Prior to suffering a season-ending broken thumb, Daniel Gafford was quietly having an excellent rookie year. Gafford has a play style similar to Jarrett Allen, where he can rim-run on offense and protect the paint on defense. Last season he shot 70.1% from the field while blocking 1.3 shots in 14.2 minutes per game. 

Wendell Carter Jr. will start at center for the Bulls, but Gafford should see consistent playing time. He doesn’t have much of a jump shot, but he can score around the paint. If he can take a step forward, he could project to put up numbers similar to Mitchell Robinson of the New York Knicks.  

6. Grant Williams, Boston Celtics

The 22nd pick in the 2020 NBA draft, Grant Williams turned it on in the second half of his rookie season with the Celtics. Williams struggled to shoot but brought a ton of intensity off the bench. He recorded a DBPM of 1.4 as a rookie, well above the league average for a small forward. 

With Gordon Hayward gone, Grant Williams may see an uptick in minutes in his second NBA season. To take his game to the next level, Williams needs to become a more reliable three-point shooter. If he can accomplish that, he’ll project to be the Celtics’ sixth man in the future.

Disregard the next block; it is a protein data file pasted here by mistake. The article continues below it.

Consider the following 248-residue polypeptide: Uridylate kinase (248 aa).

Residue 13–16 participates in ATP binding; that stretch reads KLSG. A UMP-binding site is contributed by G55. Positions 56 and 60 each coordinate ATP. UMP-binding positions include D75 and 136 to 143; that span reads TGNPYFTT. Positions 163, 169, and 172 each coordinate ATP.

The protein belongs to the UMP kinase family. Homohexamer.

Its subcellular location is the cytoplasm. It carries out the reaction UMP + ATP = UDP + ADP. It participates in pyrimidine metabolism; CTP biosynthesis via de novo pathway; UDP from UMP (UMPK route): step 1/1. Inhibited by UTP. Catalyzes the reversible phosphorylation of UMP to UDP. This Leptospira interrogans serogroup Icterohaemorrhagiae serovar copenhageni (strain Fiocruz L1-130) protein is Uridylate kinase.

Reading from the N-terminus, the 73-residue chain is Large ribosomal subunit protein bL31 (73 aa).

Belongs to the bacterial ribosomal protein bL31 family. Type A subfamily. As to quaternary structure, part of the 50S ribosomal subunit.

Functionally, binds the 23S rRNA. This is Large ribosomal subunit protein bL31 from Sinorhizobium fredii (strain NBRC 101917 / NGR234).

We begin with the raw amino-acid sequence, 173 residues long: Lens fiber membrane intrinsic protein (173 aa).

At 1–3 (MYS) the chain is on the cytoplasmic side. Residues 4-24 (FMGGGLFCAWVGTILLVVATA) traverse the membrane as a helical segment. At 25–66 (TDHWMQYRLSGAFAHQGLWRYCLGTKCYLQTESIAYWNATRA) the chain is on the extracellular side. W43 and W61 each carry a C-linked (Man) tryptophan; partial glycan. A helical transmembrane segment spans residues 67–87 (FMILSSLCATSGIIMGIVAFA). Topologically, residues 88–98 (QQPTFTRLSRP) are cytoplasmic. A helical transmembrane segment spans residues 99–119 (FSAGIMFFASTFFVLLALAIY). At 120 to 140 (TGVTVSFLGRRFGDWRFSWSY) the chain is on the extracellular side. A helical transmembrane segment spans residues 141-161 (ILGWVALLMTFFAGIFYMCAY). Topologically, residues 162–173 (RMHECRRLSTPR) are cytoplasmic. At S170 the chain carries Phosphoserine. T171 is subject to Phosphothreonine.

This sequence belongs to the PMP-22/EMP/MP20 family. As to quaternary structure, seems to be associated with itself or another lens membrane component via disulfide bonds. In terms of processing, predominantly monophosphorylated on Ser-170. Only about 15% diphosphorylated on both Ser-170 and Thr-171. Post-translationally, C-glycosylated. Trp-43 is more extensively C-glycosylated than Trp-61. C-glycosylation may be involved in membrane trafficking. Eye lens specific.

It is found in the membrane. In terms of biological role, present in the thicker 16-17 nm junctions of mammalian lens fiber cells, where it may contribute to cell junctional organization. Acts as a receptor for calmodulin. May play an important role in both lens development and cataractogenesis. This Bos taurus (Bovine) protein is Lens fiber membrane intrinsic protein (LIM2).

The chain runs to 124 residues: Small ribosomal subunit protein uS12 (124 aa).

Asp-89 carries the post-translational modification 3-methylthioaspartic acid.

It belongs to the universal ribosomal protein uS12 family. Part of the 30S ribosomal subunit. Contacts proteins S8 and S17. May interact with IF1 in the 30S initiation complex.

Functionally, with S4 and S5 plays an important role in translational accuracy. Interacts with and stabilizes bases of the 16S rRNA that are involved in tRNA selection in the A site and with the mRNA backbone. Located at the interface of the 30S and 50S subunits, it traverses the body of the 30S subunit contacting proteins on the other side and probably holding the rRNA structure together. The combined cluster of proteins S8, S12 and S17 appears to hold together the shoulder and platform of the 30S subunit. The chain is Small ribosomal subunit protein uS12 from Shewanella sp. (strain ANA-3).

5. Sekou Doumbouya, Detroit Pistons

As the youngest player in the NBA, Sekou Doumbouya spent most of his rookie year in the G League. Upon getting called up, he flashed some potential but struggled to play well consistently. In total, he averaged 6.4 ppg on 39.0% from the field and 28.6% from deep in 19.8 minutes per game. 

The Detroit Pistons are an absolute disaster and have a log jam of big men. With zero expectations of making the playoffs, the Pistons would be smart to give Doumbouya starting minutes. The team may struggle but if Doumbouya can improve, he’ll be the most fun player to watch on Detroit.  

4. RJ Barrett, New York Knicks

Despite being the third pick in the draft and having a solid season, RJ Barrett failed to make an All-Rookie team last year. Barrett is a solid facilitator in transition but cannot shoot consistently. As a rookie, he averaged 14.3 ppg and 5.0 rpg on 40.2% from the field and 32.0% from deep.